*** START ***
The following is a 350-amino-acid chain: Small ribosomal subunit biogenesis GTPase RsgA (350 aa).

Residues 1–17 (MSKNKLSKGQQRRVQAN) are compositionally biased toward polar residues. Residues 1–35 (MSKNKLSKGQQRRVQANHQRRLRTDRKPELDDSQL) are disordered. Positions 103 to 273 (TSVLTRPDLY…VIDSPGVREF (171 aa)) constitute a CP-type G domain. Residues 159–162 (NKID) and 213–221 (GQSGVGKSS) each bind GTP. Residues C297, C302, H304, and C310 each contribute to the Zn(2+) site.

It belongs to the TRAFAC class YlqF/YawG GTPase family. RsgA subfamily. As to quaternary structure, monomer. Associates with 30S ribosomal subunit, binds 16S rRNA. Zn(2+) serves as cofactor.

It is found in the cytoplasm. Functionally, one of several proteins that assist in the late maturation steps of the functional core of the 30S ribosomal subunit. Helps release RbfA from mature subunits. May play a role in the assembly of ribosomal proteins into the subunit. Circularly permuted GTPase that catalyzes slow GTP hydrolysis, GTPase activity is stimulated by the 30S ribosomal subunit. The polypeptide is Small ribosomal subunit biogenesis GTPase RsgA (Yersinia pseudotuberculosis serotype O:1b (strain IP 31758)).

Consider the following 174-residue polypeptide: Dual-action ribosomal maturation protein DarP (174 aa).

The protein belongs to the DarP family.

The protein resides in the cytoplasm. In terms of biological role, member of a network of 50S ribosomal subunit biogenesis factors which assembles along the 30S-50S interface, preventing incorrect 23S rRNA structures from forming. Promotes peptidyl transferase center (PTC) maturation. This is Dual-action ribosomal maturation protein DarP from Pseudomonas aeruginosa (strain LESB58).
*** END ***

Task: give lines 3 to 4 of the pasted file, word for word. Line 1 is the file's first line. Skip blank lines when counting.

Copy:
It belongs to the TRAFAC class YlqF/YawG GTPase family. RsgA subfamily. As to quaternary structure, monomer. Associates with 30S ribosomal subunit, binds 16S rRNA. Zn(2+) serves as cofactor.

It is found in the cytoplasm. Functionally, one of several proteins that assist in the late maturation steps of the functional core of the 30S ribosomal subunit. Helps release RbfA from mature subunits. May play a role in the assembly of ribosomal proteins into the subunit. Circularly permuted GTPase that catalyzes slow GTP hydrolysis, GTPase activity is stimulated by the 30S ribosomal subunit. The polypeptide is Small ribosomal subunit biogenesis GTPase RsgA (Yersinia pseudotuberculosis serotype O:1b (strain IP 31758)).